The main characteristics of the Dutch navy holsters is the fact that they all carried both the screwdriver (loading tool) and cleaning rod on the inside of the flap. There was a separate pouch for the screwdriver, with a stud on its body. A small leather flap ran through the eye of the cleaning rod, and was then attached to this stud. The other end of the cleaning rod rested in a separate pouch. Although the pistol manual suggests the pin punch had to be carried in the holster as well, it is difficult to imagine where this could be put. However, some holsters are known with pouches for the cleaning rod and a spare magazine on the holster spine, and two compartments for the screwdriver and pin punch inside the flap. Unfortunately, there is no way of telling whether or not these are Dutch.
At first, the belt loops were merely stitched onto the holster body. Apparently this gave rise to some problems, as the chief of Naval Artillery materiel wrote in March, 1935, that these soon worked loose. He therefore ordered the loops to be riveted, which was done at the Small Arms Arsenal. However, the majority of navy holsters are still found with the loops only stitched onto the holster body.
A very distinctive feature of most Dutch Navy Luger holsters (and Dutch Naval leather ware in general) is the small brass plate attached to the front of the holster body, one-to four-digit numbers. These numbers may have two different meanings. The one-and two-digit numbers refer to the ships on which the leather ware was used, which is why holsters with the same number exist. A separate series on numbers was reserved for materiel used by the Marines. The Lugers used by the Dutch Marines fall into two distinct groups: weapon numbers 100 to 200 and 1200 to 1250 (150 pieces). Thus the accompanying holsters were marked with these numbers too. These holsters are unique, as they only match one specific pistol. Holsters without the brass plates may occasionally be found, for which there are two explanations: either the holster belonged to navy stocks and had not been assigned to a specific ship, or it was part of the last deliveries in 1939, when time was lacking to apply the ships number.1
The above information, excerpted from The Dutch Luger book is the only source of information, published in any detail on the Dutch navy and marine holsters for the Dutch navy Luger or Automatisch Pistool No. 1 and as such represents the total published knowledge on the subject. With that said the following information is based on the interpretation of that information to describe, discuss and speculate on the specific characteristics of a Dutch navy marine holster.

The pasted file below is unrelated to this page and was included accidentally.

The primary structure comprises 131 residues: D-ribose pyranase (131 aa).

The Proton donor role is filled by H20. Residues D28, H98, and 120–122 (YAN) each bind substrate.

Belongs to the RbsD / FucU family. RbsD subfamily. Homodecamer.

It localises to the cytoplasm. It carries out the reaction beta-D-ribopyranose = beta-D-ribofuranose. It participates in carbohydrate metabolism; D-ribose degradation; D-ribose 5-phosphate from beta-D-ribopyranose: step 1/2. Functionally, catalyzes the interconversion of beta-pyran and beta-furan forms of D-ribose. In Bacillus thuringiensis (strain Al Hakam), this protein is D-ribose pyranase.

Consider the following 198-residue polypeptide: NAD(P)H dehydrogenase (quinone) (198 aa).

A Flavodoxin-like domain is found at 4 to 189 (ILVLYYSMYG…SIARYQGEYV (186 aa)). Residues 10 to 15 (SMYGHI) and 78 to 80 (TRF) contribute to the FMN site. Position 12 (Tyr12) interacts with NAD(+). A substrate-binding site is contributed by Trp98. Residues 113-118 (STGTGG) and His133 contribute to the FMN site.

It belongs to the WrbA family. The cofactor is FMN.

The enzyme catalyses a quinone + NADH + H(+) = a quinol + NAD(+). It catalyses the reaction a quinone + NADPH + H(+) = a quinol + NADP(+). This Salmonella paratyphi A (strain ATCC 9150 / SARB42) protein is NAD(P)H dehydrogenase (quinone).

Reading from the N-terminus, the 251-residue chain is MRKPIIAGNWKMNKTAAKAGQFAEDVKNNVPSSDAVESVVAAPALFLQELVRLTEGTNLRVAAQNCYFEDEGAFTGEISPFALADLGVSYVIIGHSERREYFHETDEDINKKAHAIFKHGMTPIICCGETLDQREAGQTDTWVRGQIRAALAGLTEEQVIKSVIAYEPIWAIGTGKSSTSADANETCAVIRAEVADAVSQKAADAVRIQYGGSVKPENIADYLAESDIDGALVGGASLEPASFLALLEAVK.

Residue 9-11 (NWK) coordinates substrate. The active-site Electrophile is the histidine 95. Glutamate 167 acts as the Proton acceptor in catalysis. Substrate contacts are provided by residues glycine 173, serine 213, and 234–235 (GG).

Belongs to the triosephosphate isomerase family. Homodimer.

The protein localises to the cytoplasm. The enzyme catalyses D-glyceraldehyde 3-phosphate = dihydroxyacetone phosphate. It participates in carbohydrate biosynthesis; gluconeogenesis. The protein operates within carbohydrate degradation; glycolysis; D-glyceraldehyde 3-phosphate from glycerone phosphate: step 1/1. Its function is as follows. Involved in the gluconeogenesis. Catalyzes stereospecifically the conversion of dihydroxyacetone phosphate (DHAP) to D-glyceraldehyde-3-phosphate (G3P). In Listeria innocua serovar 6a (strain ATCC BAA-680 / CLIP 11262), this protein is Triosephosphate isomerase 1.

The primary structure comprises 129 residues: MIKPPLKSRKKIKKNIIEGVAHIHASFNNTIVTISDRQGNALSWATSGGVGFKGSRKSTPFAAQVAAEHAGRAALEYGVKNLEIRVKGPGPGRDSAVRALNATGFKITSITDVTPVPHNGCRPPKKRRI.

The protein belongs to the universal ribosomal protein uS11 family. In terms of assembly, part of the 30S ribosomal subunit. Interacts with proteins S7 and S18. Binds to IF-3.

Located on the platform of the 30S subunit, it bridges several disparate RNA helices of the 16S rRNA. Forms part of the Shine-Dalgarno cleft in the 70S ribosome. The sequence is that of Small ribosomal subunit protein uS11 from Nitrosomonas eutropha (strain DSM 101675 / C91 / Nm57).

Featured herein and described above is one of the rarest Royal Dutch Navy Luger holsters, being not a regular Dutch navy holster that is usually assigned to a ship, but specifically a Dutch Navy Marine holster for the Dutch navy Luger. The holster leather is dark brown and is in good to excellent condition, considering the age and harsh conditions these holsters were subjected to in the Royal Dutch Navy Marines. As stated above in The Dutch Luger book, there were only 150 of these holsters assigned to the marines. The holster fits all the characteristics described and more. The brass plate ID is affixed to the holster body left side front lip by two integral brass tabs. It is stamped with a three-digit number 127, being part of the first group of 100-200 weapon numbers, preceded by the letter P. or P.127. It is the only identified/published two-digit navy or three-digit marine holster brass plate ID with a P prefix, or, any letter for that matter. Per The Dutch Luger book, the three-digit number is not the serial number but represents or matches one identically stamped pistol, which is probably correct as this number, without the P., is additionally stamped on the top inside edge of the holster body, unusually stamped in the stitching. In the case of this holster the P., because of the period, is an abbreviation and probably represents a place or location or it simply could mean Pistol 127 or Pistool 127. However, since the only other Dutch navy marine holster pictured in The Dutch Luger book has a brass plate ID of 109., without a letter prefix, the P of P.127 may represent something else.
As stated above, The Dutch Luger book pictures a navy holster with a descriptive caption on page 210 describing it with a three-digit brass plate ID stamping of 109 as a Dutch marine holster. Based on the fact that, as also stated in The Dutch Luger book, the regular Dutch navy holsters had only one or two-digit brass plate ID stampings. Additionally, to be specific in support of the authenticity of the P.127 oval shaped brass plate ID stamping, the following comparisons are made:
Regarding the P. of the P.127 brass plate ID stamping, there is nothing in The Dutch Luger book when discussing the regular navy or navy marine holster brass plate numbering system that, although not mentioning the use of letter characters, does not exclude such use.
The specific traits that are common to all Dutch Navy and Marine P.08 style holsters is that they were part of the Dutch navy contract deliveries from 1928 to 1939. The first were supplied to BKIW then to Mauser by various subcontractors, resulting in a variety of slightly different patterns through the years. Interestingly, all delivered holsters lack a leather makers name which, actually is not unusual considering they were all commercial and additionally not under German military regulation requirements for markings. Another distinction is that all Dutch navy holsters have provisions, i.e. for a combination leather pouch, loading tool and a steel cleaning rod under the holster flap, described in more detail in the above Dutch Luger book material in italics.